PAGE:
I started with waking her up with her favorite Starbucks while I set up FaceTime with her family back home. We made her mom's special Swedish pancake recipe while Christmas songs played throughout the house. We opened presents under the tree, watched the Christmas movie, Love Actually, and made some pretzel and rolo/Reese's/chocolate mint bites which we later brought over to my coach Kori's house for a Christmas dinner with her family! We finished the night dancing and singing around the Christmas tree back at our house. 

What surprised me the most was the way in which celebrating with her made my day so special and memorable. I got to see the everlasting childish joy when a person wakes up on Christmas morning to presents under the tree, and I got to feel it when I walked upstairs shocked to find presents with my name on them, a card from Santa and a filled stocking! I was almost in tears when Karina opened her first package to find her childhood stocking completely filled from her parents. Just earlier that week, she had told me that was one of her Christmas traditions she was going to miss most! 

Christmas was so much more than presents and songs. It's a time where everyone has an excuse to stop what they are doing in their hectic lives and be with one another. Families reunite and bond! It's the day where traditions are made and families rejoice in happiness. The day where no one has a care in the world and you get to spend it with the people you love. It's the day that I didn't know how special it was until Karina showed me what Christmas was all about.


In less than a week, skaters from around the country are going to be arriving in Boston to compete in this year's U.S. championships. By the end of the event, the U.S. figure skating Olympic team will be announced. It shocks me how fast the event has approached, but I could not be more excited! Each competition this year has taught me more and more, and I've worked hard to integrate the lessons I've learned into every program and practice session I skate. This U.S. championships marks the first of, hopefully, three Olympic qualifying events I will be a part of, and I feel very trained and ready to give it my all.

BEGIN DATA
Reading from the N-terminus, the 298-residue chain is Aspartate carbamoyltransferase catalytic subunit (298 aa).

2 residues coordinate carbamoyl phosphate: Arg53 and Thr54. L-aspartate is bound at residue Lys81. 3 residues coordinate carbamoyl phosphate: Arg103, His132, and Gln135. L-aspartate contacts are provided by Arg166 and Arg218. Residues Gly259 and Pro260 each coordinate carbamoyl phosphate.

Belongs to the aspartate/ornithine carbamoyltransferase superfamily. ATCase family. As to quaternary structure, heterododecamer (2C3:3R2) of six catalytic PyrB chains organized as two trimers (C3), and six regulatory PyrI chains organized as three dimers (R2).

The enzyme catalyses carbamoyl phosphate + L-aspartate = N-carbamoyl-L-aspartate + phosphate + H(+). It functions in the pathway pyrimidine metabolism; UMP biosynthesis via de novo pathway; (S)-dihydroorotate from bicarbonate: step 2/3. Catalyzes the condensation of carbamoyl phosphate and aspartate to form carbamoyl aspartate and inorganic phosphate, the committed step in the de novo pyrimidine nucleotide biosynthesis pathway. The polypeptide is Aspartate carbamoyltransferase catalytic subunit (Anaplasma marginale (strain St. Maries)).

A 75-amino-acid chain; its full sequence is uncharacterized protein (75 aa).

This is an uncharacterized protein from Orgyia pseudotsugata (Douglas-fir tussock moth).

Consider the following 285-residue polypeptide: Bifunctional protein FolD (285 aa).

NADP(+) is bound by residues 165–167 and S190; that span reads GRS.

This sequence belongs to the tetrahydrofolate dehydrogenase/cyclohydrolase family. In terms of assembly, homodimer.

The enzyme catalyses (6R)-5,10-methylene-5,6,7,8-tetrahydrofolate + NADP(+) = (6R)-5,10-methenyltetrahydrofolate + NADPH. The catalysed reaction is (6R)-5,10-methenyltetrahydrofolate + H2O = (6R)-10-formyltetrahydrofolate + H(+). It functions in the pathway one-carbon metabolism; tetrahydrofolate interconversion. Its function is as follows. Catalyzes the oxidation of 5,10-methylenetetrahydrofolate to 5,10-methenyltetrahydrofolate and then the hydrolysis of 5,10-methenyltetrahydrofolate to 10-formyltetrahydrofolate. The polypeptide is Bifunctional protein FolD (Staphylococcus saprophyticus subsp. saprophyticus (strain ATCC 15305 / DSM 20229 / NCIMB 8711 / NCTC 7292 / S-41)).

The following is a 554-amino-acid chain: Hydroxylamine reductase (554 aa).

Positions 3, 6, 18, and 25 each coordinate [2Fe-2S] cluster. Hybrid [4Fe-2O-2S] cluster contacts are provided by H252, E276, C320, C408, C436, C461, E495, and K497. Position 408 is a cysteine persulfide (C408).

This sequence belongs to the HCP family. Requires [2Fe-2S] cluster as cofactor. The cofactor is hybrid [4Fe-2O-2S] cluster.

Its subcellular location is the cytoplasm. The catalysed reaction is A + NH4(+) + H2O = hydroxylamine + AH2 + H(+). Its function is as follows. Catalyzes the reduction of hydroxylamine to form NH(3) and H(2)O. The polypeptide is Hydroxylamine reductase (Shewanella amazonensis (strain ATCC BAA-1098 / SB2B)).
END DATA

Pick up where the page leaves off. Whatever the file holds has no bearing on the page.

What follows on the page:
Four years ago, I was a junior in Spokane, Wash., watching the senior men take the ice competing for an Olympic spot. I remember it so vividly; the atmosphere was filled with an intense, nervous, excited, anxious, amazing energy that I still have a hard time describing. The crowd was silent as the final group of skaters in each discipline took to the ice to start their programs. Nothing could compare to that eruption from the standing crowd, surrounding those skaters who were alone on the ice in tears knowing that they've just put out the skate they've spent countless hours training for. I was sitting there with Kori watching, feeling, and experiencing it all!

Sitting by her side, I was overwhelmed after Jeremy Abbott skated a skate no one will ever forget to make his first Olympic team and winning his second U.S. title! We watched as Mirai Nagasu, skating last in the ladies event, went out determined and focused like none other, skating her way to Vancouver, bringing the crowd to its feet!

It's crazy to think that this year I won't be in the crowd watching, but I'll be standing on the ice with my coach next to the rink's entrance. I will be that skater alone on the ice, and I can't wait to experience it from the other side of the boards.